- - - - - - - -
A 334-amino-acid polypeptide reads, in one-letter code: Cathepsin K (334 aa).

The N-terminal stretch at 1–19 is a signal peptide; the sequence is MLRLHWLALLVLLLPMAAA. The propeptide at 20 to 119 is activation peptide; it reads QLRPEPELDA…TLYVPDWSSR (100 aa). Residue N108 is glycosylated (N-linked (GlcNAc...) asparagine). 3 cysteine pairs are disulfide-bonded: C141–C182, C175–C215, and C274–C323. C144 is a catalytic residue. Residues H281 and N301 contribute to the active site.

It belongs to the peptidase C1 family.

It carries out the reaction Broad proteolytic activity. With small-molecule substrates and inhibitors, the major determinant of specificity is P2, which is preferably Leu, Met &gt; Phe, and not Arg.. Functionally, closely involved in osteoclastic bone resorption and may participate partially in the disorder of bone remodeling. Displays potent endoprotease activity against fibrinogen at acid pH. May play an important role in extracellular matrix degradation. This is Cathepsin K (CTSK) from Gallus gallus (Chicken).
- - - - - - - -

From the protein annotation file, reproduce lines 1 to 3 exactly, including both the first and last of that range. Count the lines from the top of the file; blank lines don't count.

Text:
A 334-amino-acid polypeptide reads, in one-letter code: Cathepsin K (334 aa).

The N-terminal stretch at 1–19 is a signal peptide; the sequence is MLRLHWLALLVLLLPMAAA. The propeptide at 20 to 119 is activation peptide; it reads QLRPEPELDA…TLYVPDWSSR (100 aa). Residue N108 is glycosylated (N-linked (GlcNAc...) asparagine). 3 cysteine pairs are disulfide-bonded: C141–C182, C175–C215, and C274–C323. C144 is a catalytic residue. Residues H281 and N301 contribute to the active site.

It belongs to the peptidase C1 family.